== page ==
April 1991

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Class of 1991

Steuben County Hall of Fame

Martin Adsit, Eleazer Lindsley, Reverend Robert Francis McNamara

Martin Adsit

Martin Adsit came to Hornellsville in 1826 when he was only 14 years old to live with his mother's brother, Ira Davenport, and to help out in his uncle's general store. Martin clerked in the store until 1833 when he became the owner. In 1845 he built a new store, and in 1849 started a banking business in an addition built on to his store.

That same year he worked with other businessmen to bring the Erie Railroad through the Canisteo Valley to Hornellsville. When the first excursion train arrived on May 15, 1851, there were about 100 houses in the village. Within two years the population doubled and by 1860 the population of Hornellsville reached 4230. There had been only about 25 houses and 125 people in the settlement when he arrived in 1826.

When the National Bank of Hornellsville opened in 1864, Martin Adsit was the cashier. A year later he succeeded his uncle as president. In 1870 the bank moved into a new brick building. Adsit was president of the bank until 1900. In addition to his banking activities he built a large brick store on the north side of Main Street in 1886.

Martin Adsit was born December 26, 1812, in Spencertown, Columbia County, New York. He married Esther Charles, daughter of Dr. Richard Charles of Angelica on September 8, 1841. They had five children. Mrs. Adsit died in 1898. Mr. Adsit died December 20, 1903, six days short of his 91st birthday.

Eleazer Lindsley

Eleazer Lindsley with his family and a group of forty people travelled 250 miles from Morristown, New Jersey, in the spring of 1790 to the 36-square-mile tract he had purchased along the Tioga River just north of the Pennsylvania border that is now the town of Lindley.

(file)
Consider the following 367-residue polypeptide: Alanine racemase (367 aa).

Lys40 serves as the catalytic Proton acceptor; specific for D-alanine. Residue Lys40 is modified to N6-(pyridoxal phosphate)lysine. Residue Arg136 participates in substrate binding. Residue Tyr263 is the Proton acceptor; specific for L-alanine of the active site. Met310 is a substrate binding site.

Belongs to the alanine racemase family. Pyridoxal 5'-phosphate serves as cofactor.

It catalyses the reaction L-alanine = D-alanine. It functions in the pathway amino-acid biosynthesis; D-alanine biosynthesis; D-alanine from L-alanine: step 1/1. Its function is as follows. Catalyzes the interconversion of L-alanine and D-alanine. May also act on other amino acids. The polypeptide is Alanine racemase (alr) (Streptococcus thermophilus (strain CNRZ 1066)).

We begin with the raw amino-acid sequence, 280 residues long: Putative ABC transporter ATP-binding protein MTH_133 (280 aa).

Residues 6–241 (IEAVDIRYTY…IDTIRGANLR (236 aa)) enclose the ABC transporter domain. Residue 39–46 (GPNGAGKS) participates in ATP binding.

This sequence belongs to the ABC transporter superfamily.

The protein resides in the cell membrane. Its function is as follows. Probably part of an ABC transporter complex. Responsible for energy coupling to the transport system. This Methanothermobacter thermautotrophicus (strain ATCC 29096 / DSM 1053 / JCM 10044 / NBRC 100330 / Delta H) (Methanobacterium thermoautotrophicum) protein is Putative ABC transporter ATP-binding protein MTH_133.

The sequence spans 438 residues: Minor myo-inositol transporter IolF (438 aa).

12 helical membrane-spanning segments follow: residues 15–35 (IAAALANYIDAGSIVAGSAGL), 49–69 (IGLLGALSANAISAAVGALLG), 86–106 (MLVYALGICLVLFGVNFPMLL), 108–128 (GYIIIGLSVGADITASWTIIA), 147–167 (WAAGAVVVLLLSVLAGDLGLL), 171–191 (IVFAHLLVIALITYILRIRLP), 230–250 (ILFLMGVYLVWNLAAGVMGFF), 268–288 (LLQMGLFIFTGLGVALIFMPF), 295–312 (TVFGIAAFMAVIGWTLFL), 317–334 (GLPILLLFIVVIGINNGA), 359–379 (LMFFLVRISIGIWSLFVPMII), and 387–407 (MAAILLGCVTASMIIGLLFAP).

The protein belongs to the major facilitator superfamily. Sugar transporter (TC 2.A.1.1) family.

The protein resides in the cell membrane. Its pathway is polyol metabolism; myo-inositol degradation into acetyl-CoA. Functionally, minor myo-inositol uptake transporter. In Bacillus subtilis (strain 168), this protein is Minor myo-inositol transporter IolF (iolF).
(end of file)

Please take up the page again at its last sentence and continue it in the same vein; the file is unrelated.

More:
They came on horseback, in wagons, and on flatboats poled up the Susquehanna River and its tributaries. With them they brought 30 - 40 horses and cattle that they drove along Indian trails and the river banks. Lindsley and his group settled along the Tioga River where he soon set up the first sawmill in all of the Genesee Country. Later he added a grist mill.

Lindsley died in 1794 when he was only 57 years old. He was born December 7, 1737, in New Haven, Connecticut, and had lived in Rhode Island before moving to New Jersey. There he was a tanner, farmer and grist mill owner.

Lindsley was active in raising a regiment early in the Revolutionary War. The Continental Congress commissioned him a lieutenant colonel in 1777, and in 1788 he took part in the Battle of Monmouth, New Jersey. For a time he carried out special duties on the staff of General Washington, and later was on Lafayette's staff.

In 1793 he was elected to the New York Legislature and rode all the way to New York City, and back, on horseback. The town of Lindley was established in 1837 and honors his name, though the s in Lindsley was somehow omitted.

Reverend Robert Francis McNamara

Reverend Robert Francis McNamara was born in Corning in 1910, the son of Thomas Alexander McNamara and Helen Dwyer. He attended local schools and then Georgetown University in Washington, D.C. (1928 - 1932); Harvard University, Cambridge, Massachusetts, (1932 - 1933); and the Gregorian University, Rome, (1933 - 1937). He was ordained a priest in 1936.

Reverend McNamara taught at St. Bernard's Seminary in Rochester for many years; he was on the faculty from 1938 until 1981. He was professor of Church History there, and visiting professor and lecturer at the Toronto School of Theology, Nazareth College, and St. Bernard's Institute. He has held a number of Diocesan offices, was chairman of the Committee on Art and Architecture (1971 - 1976), and is presently the Archivist of the Diocese of Rochester.

Among the five books on church history that Reverend McNamara has written is A Century of Grace: The History of St. Mary's Roman Catholic Parish, Corning, New York. He has written many articles and pamphlets on church, Rochester, and Southern Tier history that have appeared in historical publications. A series of 70 articles on Corning area history signed "The Old Chronicler" appeared in the Corning Evening Leader.

He is a member of a number of historical associations, and he was the founder and first president of the Corning-Painted Post Historical Society.

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